95th ESA Annual Meeting (August 1 -- 6, 2010)

OOS 49 - The Role of Microorganisms in the Ecology and Evolution of Tri-Trophic Interactions.

Thursday, August 5, 2010: 1:30 PM-5:00 PM
317-318, David L Lawrence Convention Center
Cecilia Tamborindeguy
Raul F. Medina
Raul F. Medina
Microorganisms are ubiquitously present. They are not silent witnesses of the life of higher organisms instead they may have a profound impact in their ecological success or failure. Microorganisms can improve or reduce their host fitness acting as symbionts or as pathogens. In some cases they are essential for the survival of their host as exemplified by obligatory symbionts of phloem feeding insects. In any case, they play a fundamental role in the outcome of plant-insect interactions, they are determinant for the survival of the plant and more importantly our crops. In spite of their important influence, microorganisms tend to be forgotten when studying the ecology and evolution of tri-trophic interactions. Microorganisms might affect several aspects of plant-insect and insect-parasitoid interactions: For example, host plant selection by enabling or disabling insects to colonize a particular plant; improvement of the plant nutritional status and immune defenses; changes in the phloem composition modifying the attractiveness of the host plant; and changes in insect resistance to parasitism. These complex interactions are bound to be disrupted by climate change. Understanding them is a challenge we must take up to improve our plant protection procedures. We have entered the post-genomic era: Now several microorganism, plant and insect genomes are available. Advances in sequencing technologies are revolutionizing transcriptome and proteome analyses. The conditions have never been better to start unraveling the interdependency of microorganisms with their associated plant or animal partners. The present session proposes to discuss the role of microorganisms as motors driving tri-trophic interactions. This session will be composed of a series of oral presentations on the role of microorganisms in the outcome of tri-trophic interactions. Talks will present the impact of insect symbionts on plant-insect interactions and on insect-parasitoid interactions, finally the role of plant symbionts will be addressed.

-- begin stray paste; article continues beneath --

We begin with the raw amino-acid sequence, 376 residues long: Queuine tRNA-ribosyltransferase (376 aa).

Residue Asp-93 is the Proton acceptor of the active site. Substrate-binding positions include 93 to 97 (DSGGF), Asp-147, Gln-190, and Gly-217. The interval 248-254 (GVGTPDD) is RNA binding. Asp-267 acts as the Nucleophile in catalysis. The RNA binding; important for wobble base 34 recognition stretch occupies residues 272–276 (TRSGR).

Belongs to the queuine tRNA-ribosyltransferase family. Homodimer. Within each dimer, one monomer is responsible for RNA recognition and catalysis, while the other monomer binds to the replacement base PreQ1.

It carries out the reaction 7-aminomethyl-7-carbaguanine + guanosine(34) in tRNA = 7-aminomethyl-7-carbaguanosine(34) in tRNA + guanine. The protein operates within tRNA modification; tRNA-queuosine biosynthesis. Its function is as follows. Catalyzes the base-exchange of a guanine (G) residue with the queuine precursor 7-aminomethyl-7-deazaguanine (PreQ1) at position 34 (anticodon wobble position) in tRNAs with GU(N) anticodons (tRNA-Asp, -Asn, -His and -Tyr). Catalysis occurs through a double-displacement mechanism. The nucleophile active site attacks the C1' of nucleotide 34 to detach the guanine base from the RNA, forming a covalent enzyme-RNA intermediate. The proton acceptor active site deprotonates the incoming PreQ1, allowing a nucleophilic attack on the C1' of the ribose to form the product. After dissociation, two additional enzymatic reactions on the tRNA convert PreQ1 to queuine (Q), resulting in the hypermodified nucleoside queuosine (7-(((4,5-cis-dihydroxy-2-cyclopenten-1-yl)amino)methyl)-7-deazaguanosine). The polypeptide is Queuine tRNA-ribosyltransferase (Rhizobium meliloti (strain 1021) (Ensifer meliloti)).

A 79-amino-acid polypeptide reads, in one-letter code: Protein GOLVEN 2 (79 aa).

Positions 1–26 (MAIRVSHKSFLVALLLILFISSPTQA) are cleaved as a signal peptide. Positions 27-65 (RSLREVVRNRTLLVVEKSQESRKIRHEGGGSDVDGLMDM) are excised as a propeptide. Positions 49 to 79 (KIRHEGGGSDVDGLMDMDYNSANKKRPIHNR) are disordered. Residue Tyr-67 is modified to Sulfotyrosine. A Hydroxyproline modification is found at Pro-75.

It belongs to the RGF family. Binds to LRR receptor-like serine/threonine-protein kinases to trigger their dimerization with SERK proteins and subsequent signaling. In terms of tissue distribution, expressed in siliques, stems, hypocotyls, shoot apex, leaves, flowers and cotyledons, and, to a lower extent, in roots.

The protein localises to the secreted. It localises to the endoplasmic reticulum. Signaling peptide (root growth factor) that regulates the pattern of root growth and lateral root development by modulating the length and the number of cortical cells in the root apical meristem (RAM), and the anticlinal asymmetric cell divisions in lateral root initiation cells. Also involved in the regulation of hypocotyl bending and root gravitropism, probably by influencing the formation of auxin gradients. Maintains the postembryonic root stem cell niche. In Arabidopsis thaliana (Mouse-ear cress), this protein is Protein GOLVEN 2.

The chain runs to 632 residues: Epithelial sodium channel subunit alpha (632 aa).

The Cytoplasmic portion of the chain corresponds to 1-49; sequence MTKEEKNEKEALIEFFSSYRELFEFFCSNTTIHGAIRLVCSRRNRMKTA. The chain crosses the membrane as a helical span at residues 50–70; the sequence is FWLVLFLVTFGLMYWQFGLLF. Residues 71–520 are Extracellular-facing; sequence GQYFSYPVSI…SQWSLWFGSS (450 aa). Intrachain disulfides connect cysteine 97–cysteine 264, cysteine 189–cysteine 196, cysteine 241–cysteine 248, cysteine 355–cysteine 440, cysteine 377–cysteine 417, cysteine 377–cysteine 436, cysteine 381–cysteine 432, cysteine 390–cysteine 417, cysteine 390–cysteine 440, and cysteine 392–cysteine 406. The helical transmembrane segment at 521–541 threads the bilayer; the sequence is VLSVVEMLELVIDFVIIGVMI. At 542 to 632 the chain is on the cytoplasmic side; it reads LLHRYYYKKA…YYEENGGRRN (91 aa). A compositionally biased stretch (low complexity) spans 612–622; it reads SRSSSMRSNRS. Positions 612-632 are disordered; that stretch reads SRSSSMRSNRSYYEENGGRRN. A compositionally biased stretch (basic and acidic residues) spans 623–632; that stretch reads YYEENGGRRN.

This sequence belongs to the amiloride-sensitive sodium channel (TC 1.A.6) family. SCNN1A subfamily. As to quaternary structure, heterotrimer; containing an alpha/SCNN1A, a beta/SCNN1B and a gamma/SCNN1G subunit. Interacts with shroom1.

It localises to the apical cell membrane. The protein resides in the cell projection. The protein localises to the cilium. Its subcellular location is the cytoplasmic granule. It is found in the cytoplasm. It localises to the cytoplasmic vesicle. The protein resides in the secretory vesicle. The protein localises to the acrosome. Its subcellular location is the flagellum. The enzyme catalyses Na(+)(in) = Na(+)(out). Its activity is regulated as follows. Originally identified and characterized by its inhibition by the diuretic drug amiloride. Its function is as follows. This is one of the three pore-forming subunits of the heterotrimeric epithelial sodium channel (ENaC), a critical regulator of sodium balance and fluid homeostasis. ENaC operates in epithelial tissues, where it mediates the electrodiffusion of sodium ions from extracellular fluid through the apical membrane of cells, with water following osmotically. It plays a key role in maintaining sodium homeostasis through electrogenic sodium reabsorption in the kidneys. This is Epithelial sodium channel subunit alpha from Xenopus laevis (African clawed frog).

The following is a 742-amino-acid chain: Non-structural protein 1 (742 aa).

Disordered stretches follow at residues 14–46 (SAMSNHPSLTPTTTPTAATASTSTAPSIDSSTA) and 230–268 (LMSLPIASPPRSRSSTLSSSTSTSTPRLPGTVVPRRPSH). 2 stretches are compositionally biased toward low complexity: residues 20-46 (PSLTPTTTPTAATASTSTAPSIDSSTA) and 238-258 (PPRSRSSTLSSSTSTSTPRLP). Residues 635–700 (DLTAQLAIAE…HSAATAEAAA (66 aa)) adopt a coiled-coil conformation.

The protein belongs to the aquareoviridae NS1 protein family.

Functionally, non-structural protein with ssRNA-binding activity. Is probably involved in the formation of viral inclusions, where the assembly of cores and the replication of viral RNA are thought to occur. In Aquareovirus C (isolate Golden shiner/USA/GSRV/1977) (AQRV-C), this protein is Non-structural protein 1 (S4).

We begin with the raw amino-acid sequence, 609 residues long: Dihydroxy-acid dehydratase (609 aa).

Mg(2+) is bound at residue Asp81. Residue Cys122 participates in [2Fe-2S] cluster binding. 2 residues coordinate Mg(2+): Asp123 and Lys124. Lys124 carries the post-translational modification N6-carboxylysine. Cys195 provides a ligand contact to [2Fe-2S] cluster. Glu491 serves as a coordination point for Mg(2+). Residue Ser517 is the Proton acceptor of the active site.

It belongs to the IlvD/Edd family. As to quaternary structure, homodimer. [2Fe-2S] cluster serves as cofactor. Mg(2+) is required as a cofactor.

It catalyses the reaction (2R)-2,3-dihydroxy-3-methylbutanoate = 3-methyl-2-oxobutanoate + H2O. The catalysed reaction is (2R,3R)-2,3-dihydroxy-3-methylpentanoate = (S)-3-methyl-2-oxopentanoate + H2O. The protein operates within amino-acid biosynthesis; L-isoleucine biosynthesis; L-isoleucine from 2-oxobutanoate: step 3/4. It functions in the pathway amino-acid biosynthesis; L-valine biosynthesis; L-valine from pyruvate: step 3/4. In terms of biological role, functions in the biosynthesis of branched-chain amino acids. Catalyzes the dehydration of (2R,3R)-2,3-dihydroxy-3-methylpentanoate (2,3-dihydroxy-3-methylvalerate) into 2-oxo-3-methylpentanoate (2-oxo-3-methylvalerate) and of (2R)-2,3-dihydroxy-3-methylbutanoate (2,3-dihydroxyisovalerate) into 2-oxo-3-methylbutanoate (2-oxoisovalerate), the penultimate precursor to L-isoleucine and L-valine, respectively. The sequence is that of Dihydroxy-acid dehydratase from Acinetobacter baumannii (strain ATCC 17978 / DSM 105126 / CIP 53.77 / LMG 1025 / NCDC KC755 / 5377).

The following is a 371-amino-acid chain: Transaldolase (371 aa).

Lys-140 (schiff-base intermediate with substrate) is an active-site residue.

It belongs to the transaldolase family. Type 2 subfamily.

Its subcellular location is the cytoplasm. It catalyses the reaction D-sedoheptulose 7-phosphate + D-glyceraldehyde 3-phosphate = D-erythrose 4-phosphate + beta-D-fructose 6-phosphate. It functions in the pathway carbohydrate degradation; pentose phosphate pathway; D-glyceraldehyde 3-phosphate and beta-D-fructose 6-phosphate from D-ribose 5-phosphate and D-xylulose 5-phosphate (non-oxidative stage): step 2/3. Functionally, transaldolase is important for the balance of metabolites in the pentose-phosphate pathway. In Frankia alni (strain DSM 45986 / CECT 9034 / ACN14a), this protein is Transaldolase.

1:50 PM
Prokaryotic rhizospheric interactionsof Bouteloua gracilis and Pascopyrum smithii  in response to defoliation and elevated atmospheric CO2
E. William Hamilton III, Washington and Lee University; David J. Augustine, USDA-ARS; Feike A. Dijkstra, University of Sydney; Jack A. Morgan, USDA-ARS
2:10 PM
2:30 PM
Functional characterization of amino acid transport in the aphid/Buchnera symbiosis
Alex C. Wilson, University of Miami; Daniel R. G. Price, University of Miami
3:10 PM
3:20 PM
Dramatic invasion of Rickettsia in a whitefly population in the Southwestern United States
Martha S. Hunter, University of Arizona; Anna G. Himler, University of Arizona
3:40 PM
4:00 PM
Grass-endophyte symbioses alter plant-herbivore-natural enemy interactions
Jennifer Rudgers, Rice University; Keith Clay, Indiana University; Kelsey Yule, The University of Arizona
4:20 PM
Aboveground-belowground connections: Interactions among plants, insects and mycorrhizal fungi
Catherine Gehring, Northern Arizona University; Christopher M. Sthultz, University of Minnesota, Crookston; Thomas G. Whitham, Northern Arizona University
See more of: Organized Oral Session